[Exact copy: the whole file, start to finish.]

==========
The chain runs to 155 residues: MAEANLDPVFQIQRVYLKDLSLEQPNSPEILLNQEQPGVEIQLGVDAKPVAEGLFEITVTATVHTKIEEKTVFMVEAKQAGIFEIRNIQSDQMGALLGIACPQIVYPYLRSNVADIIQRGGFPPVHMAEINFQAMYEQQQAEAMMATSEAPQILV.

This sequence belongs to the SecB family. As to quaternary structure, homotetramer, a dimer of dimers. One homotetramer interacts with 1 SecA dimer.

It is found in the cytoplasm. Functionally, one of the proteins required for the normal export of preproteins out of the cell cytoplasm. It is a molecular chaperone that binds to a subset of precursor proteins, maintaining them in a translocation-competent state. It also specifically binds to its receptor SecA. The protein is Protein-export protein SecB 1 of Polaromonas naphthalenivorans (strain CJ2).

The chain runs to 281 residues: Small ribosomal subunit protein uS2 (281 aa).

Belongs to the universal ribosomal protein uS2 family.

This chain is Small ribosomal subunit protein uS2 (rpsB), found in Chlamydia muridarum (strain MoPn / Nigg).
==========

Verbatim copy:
The chain runs to 155 residues: MAEANLDPVFQIQRVYLKDLSLEQPNSPEILLNQEQPGVEIQLGVDAKPVAEGLFEITVTATVHTKIEEKTVFMVEAKQAGIFEIRNIQSDQMGALLGIACPQIVYPYLRSNVADIIQRGGFPPVHMAEINFQAMYEQQQAEAMMATSEAPQILV.

This sequence belongs to the SecB family. As to quaternary structure, homotetramer, a dimer of dimers. One homotetramer interacts with 1 SecA dimer.

It is found in the cytoplasm. Functionally, one of the proteins required for the normal export of preproteins out of the cell cytoplasm. It is a molecular chaperone that binds to a subset of precursor proteins, maintaining them in a translocation-competent state. It also specifically binds to its receptor SecA. The protein is Protein-export protein SecB 1 of Polaromonas naphthalenivorans (strain CJ2).

The chain runs to 281 residues: Small ribosomal subunit protein uS2 (281 aa).

Belongs to the universal ribosomal protein uS2 family.

This chain is Small ribosomal subunit protein uS2 (rpsB), found in Chlamydia muridarum (strain MoPn / Nigg).